“Can you help me write a bestseller?” Some people ask me that question during the first conversation we have about working together. Here’s my answer: “I can help you write a great book, but I can’t guarantee a bestseller.”
Writing a great book is a noble goal. A great book helps readers improve and helps authors achieve career or business objectives. Best seller status can help. Here are my thoughts on what it takes. I only work with business and other nonfiction authors. If you write fiction, some of what I’m about to say will apply, but not everything. Let’s get started with a simple truth.
Many Successful Business Books Aren’t Bestsellers
“Bestseller” is only one measure of success. It’s not the goal for many business authors. Most of my authors write a book to increase revenue in some other part of their business. They may want to increase fees or begin working with a different set of clients.
For some authors, the process is more important than the sales. They’re the ones that write books to tell a story or to bring together things they’ve learned about a subject.
Many business books aren’t sold through the channels that count for bestsellerdom. Most bestseller lists measure sales through a limited number of outlets in a specific time period. But many successful books are sold directly. Others successful books sell many copies, but over a long period of time. There’s a book of mine that’s been on the market for more than 20 years and sells a few copies every week. It will never be a bestseller, but it’s very profitable.
Here’s what I think it takes to get one of your books on a bestseller list. Think of them as ways to increase your odds.
Pick A Subject That Appeals to A Lot of People
Identify something that you know a lot about. Then, write a book that answers at least one of the following six questions:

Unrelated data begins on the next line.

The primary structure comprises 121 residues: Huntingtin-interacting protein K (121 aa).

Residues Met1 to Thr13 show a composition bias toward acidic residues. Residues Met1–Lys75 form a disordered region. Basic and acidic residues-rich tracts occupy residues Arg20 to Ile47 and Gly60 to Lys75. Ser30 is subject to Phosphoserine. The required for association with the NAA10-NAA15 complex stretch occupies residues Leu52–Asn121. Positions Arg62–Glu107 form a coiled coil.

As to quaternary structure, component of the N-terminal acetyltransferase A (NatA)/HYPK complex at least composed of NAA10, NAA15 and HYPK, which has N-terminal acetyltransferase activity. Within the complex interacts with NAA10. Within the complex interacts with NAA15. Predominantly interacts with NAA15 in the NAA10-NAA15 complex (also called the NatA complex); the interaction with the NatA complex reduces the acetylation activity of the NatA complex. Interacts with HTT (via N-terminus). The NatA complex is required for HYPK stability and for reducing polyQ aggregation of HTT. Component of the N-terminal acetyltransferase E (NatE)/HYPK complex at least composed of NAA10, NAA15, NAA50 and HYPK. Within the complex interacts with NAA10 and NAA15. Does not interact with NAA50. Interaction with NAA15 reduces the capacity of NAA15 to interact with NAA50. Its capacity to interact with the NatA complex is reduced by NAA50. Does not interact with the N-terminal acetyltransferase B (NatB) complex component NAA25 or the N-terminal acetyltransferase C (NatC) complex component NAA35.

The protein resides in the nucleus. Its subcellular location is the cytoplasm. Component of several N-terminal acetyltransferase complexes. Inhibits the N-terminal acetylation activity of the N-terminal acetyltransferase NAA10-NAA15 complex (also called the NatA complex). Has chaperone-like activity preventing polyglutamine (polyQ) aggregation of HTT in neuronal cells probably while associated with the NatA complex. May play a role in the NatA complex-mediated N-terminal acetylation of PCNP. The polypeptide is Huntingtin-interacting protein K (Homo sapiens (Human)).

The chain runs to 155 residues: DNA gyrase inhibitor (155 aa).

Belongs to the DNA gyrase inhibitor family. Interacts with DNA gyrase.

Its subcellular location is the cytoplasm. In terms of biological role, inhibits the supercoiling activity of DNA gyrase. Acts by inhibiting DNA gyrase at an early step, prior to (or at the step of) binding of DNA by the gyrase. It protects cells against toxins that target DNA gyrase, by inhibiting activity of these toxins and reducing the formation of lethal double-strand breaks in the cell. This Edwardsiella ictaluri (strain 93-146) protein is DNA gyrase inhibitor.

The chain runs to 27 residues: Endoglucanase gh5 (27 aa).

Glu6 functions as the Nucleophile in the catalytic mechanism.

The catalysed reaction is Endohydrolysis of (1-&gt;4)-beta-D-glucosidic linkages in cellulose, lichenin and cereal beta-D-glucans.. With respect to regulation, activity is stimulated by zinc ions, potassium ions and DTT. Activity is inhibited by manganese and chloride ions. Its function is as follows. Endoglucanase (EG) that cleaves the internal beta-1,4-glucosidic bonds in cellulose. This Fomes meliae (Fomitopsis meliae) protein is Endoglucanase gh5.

* Will it make me rich?
* Will it make me famous?
* Will it make me powerful?
* Will it make my life easier?
* Will it make me safe?
* Will it make me loved?
Write the Best Book You Can
One fellow I was talking to about working together on a book balked when I suggested that he should write the best book possible. “Look,” he said, “they won’t know what’s really in the book until after they buy it. Why shouldn’t I write a book quickly that will get bought and not worry about quality?”
He was right as far as it goes. People won’t know the quality of your book until they read it. But he missed something important. A quality book gets better word of mouth, better reviews, and better testimonials. All those things drive sales.
Write a book with a structure that works. Add aids to action so people can put your ideas into practice. Use simple language with simple sentences and common vocabulary. Pull the reader along through the book.
Promote Your Book in A Savvy Way
Don’t wait until you finish your book to start thinking about selling it. Start in the planning stages for your book.
I often have clients do an exercise where they write the jacket copy for their book before we start working on the contents. That helps them focus on the benefits and what the book will be about.
Start planning your launch early. Get help and advice from other authors, from books, and from firms that make their living promoting books. Make friends with the experts you use as you write your book. They will love to help you promote it later.
Little Things that Help
Test your title and play with options. Most business books today have an attention-catching title and a subtitle that tells what the book is about.
Book covers are still important in the Digital Age. Make sure your title is easy to read. Make sure your book cover works when the cover is presented at thumbnail size.
Your table of contents should be a sales tool. When a person considers buying your book, they look at the book description first. Then they look at the table of contents. Use chapter titles that convey benefits. Add brief descriptions of key points.
Promote It till You Puke
I first heard Tom Peters use that line decades ago, and I’m still using it today. Work hard at promoting your book and getting others to promote it, too.
Seek testimonials. They’re one of the most powerful kinds of marketing. Ask people to review your book. Amazon’s got some rules about how to do that. Abide by them.
Not all successful books are best sellers.
Pick a subject that appeals to a lot of people.
Write the best book you can. Great books get better reviews and testimonials.
Start early to make the connections and make the plans to promote your book.
Get promotional advice and help.
Your title, cover, and table of contents should help sell the book.
Promote it till you puke.